All these systems are a clear indication that the SEAT Ibiza is staying ahead of the game when it comes to technology and infotainment which is vital when the average age of buyers is just 43.

We tested out a couple of models on a road route comprising winding country lanes, dual carriageways and busy village centres.

First up was the highly-economical three-cylinder 1.0-litre 75PS petrol model with five-speed manual gearbox in five-door hatchback style and Vista trim – a car SEAT predicts will be one of the best-sellers in the range.

This particular car, priced at £13,445 (£14,305 with options fitted) can sprint to 62mph from a standing start in 14.8 seconds and has a top speed of 107mph. According to official figures it can deliver combined fuel efficiency of 54.3mpg with carbon emissions of 118g/km.

The first thing that impresses is the clutter-free, yet feature-rich interior. There is plenty of on-board technology to be explored and it’s nice and simple to operate. There is a six-speaker sound system with DAB radio, Bluetooth connectivity, a five-inch colour touchscreen, cruise control, air conditioning and lots more but it is all very well contained within the stylish dashboard layout with clear and precise instrumentation.

Up front there is plenty of space and the all-round visibility is excellent. Legroom is a little tight in the back especially for taller adults, but it’s not too bad and pretty much in keeping with most rival five-door hatchback models.

One thing SEAT really prides itself on is the driving dynamics of its vehicles and the Ibiza certainly lives up to all the hype. Despite the tiny and very economical engine, the acceleration was punchy, responsive and sharp with a constant supply of power on tap which helped make light work of overtaking slower vehicles.

The steering feels quite light compared to the outgoing model, but is precise and delivers good feedback to the driver. Elsewhere, the road-holding proved excellent and cabin noise was kept to a minimum. I did find on more open roads I was searching for a non-existent sixth gear, but that aside, the new Ibiza delivered a fabulous driving experience.

Obviously with so many body styles, engine choices and trim levels there is an extensive line-up of Ibiza models to select from. So we couldn’t resist a spin in the range-topping Sports Coupe FR Red Edition with a 1.2-litre 110PS petrol engine and six-speed manual transmission. This model costs £15,285 rising to £17,665 with extras fitted and can sprint from 0-62mph in 9.1 seconds and tops out at 122mph. It can achieve combined economy of 54.3mpg with carbon emissions of 119g/km.

This three-door coupe model really looks the business with its red colour theme apparent on the grille frame, alloys, door mirrors, seatbelts, air vent surrounds, steering wheel trim and gearstick casing.

And the performance seemed much sharper too with more dynamic handling, quicker responses and what seemed like more grippy road holding as it accelerated at pace into tight bends.

Once again, the engine, road surface and wind noise levels were well contained within the cabin and once more the Ibiza was a delight to drive.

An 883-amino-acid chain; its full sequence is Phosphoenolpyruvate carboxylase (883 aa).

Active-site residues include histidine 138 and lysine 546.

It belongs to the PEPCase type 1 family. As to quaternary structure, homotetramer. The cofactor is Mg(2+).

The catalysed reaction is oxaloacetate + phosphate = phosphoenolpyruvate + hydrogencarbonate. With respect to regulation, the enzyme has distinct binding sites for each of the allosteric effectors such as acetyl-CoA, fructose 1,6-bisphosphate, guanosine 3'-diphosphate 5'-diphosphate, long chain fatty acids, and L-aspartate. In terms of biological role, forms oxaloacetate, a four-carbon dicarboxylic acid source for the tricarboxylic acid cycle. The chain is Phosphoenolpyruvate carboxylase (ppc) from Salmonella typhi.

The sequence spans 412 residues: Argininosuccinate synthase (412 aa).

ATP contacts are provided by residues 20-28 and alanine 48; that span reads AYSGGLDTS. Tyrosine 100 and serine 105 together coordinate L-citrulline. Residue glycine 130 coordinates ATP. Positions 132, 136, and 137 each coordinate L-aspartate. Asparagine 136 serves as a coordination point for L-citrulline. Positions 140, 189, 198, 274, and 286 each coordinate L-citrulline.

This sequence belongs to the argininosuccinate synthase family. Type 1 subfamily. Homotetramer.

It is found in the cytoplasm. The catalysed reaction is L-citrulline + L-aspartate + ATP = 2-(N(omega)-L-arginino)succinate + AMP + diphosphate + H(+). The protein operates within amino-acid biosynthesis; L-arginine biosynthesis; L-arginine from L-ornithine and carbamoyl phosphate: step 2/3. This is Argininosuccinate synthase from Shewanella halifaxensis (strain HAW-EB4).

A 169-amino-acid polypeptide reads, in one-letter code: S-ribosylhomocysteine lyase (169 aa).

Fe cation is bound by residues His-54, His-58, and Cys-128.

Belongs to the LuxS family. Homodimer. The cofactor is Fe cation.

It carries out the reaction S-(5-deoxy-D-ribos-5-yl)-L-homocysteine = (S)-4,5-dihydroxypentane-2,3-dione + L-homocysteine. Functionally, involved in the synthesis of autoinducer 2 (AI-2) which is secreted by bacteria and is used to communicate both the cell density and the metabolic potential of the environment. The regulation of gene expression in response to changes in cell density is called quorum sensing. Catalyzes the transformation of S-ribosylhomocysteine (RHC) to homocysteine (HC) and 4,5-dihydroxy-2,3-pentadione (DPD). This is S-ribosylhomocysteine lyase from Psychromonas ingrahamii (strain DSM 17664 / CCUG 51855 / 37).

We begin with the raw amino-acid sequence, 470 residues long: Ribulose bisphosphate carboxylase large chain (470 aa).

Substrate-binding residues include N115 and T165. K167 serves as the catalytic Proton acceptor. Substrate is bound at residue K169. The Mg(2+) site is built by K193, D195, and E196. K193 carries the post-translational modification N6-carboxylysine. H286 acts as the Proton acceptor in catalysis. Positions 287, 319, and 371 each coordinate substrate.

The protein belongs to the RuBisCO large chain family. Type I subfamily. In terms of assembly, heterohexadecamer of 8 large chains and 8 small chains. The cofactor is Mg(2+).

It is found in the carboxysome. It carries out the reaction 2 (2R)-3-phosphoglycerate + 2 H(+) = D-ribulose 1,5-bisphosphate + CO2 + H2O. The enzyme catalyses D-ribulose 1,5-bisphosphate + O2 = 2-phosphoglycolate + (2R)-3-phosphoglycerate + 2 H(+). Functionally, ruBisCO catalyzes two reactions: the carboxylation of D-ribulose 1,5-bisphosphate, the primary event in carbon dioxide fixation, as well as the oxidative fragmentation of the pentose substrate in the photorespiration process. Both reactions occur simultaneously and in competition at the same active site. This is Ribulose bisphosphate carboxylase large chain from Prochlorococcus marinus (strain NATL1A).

The vehicle has a practical side too with the three-door sports coupe and the five-door hatchback boasting 292 litres of boot space. But if you are looking for maximum room then the sports tourer can accommodate 430 litres which is increased to a whopping 1,164 litres with the rear seats dropped flat.

All in all, the latest Ibiza isn’t likely to shock anyone with radical design alterations. After all, the car is immensely popular with existing SEAT customers and that appeal is certain to grow to a wider audience with the increased efficiency, state-of-the-art technology and improved ride and performance capabilities.

Test Drive

SEAT Ibiza

It may be SEAT’s best-selling model, but the Spanish giant is not resting on its laurels and has just introduced a new Ibiza model that is sharper, smarter and better value than ever before.

Most of the car’s alterations are external with a new-look sculpted bonnet featuring a central crease, a distinctive arrow appearance to the headlights, more angular fog light surrounds, a top grille that appears more sporty and the lower grille has been turned upside down to give the car a more planted and flowing appearance. Elsewhere, the B-pillars are gloss black on many models.

The interior changes are more subtle with more mature instrumentation, additional steering wheel detailing and a glove box that has doubled in capacity.

Customers can choose from three or five door versions with a choice of four trim levels and eight engines. And with prices starting from £9,995 SEAT has even reduced some models in the range.

The Ibiza’s body styles include the sporty three-door SC, more traditional five-door models and the spacious ST estate model, which for the first time is now available in high performance FR guise.

Trim levels are E, S A/C, SE and FR. Even the most basic E models are feature-rich and include tinted windows, remote central locking, 14-inch steel wheels, electric front windows and a good quality four-speaker MP3 compatible radio/CD player.

Move up the range to the S A/C and you can expect to see air con, split folding rear seats and 15-inch steel wheels.

The SE trim then adds a leather steering wheel and leather gear knob, 15-inch alloy wheels, a trip computer and front fog lights with cornering function.